Right now, you may be thinking, what are Castable Types?
If you think of your career as a small business - which is what it really is, your Castable Types are your unique selling proposition. Don’t let the word selling freak you out. You are selling your talent, your artistry and showing the industry what roles you can successfully bring to life at every audition and callback. The job of talent agents and managers is to pitch and sell your talent. You can’t pitch or sell actors/talent that is undefined, amorphous and general. Your Castable Types set you apart from the competition, giving you a recognizable identity as an actor. They build demand for your talent. They are your area of expertise, your place in the talent market.
Lets define it: Your Castable Types are the roles or characters you not only play well but embody, then relate fully and authentically to the audience or camera. They are the roles which, from the point of view of casting directors, agents and theatrical directors, fit you as an actor because you live the role and energize the material. Your Castable Types are the role’s you portray more effectively than other actors in the commercial and theatrical arena, both emotionally and physically.
By understanding your Castable Types, using the right techniques to achieve Performance Level work and having a clearer, current grasp of the industry, actors can finally make a successful and sustaining acting career a reality. You can learn how to define and use your Castable Types with my book, Your Castable Types.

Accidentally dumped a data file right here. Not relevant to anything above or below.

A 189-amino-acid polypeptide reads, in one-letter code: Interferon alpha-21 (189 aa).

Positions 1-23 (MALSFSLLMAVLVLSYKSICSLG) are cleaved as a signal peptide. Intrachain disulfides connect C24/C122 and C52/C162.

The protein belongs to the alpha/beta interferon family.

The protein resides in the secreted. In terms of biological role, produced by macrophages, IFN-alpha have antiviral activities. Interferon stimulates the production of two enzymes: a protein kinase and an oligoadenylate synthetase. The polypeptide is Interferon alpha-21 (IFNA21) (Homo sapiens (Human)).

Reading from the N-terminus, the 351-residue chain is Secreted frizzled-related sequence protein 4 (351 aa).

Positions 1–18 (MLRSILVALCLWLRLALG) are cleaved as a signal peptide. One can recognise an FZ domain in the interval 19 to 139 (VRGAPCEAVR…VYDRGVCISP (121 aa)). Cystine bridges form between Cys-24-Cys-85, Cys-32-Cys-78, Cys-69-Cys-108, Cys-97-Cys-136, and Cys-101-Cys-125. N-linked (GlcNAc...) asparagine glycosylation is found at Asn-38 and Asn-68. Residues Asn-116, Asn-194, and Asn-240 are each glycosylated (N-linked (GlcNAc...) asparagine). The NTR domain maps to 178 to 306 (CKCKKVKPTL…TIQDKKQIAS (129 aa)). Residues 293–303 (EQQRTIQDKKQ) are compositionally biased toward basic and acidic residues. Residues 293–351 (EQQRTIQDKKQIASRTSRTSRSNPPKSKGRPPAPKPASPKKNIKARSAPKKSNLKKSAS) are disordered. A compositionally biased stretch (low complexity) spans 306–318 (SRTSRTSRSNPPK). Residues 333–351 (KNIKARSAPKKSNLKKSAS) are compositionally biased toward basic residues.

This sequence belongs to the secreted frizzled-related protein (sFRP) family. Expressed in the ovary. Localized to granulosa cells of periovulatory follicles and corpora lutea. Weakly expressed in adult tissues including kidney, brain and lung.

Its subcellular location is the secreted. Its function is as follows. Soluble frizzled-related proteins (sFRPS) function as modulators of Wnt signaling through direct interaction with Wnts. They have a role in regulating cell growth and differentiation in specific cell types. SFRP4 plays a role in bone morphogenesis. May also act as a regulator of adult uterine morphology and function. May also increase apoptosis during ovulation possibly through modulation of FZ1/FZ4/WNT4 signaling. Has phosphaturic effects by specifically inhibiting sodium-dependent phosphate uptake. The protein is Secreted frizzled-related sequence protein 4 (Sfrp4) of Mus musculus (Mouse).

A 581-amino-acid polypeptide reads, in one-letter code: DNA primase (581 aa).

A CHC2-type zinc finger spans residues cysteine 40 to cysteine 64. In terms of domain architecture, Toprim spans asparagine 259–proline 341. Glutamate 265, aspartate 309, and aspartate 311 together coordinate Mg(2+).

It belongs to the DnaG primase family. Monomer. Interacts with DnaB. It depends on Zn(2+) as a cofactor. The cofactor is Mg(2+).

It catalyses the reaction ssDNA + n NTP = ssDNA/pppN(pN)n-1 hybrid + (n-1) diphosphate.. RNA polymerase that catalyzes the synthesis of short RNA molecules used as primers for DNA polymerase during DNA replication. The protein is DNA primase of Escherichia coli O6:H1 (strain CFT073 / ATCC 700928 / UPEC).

It saddens me to see actors struggle to understand what some people call the “business side of the business” and be told by so-called experts that it’s something separate from creativity, almost like a burden you have to bear...and I’m frustrated by those “acting experts” who haven’t done much professional work in years and teach outdated acting technique that’s nothing more than a series of imagination exercises ending in lots of discussion about the exercises but not a lot of professional level performance or follow through on how to use imagination in actual working situations on the kinds of projects being produced today. I’m especially saddened watching actors spend all their money on endless scene classes where memorization gets you brownie points but your skill set is no better off and your unique talent remains underdeveloped. Your talent, creativity and imagination are the tools you need to succeed in the acting industry. They are your business! Knowing how to develop, polish and present them is simply an extension of who you are as a performing artist and when you have great, focused, authentic marketing tools and a reliable, accessible performance level audition and acting technique, you have a tool kit other actors lack. I can teach you how to put these elements together so you can launch, grow and sustain an acting career that makes you happy and becomes your reality.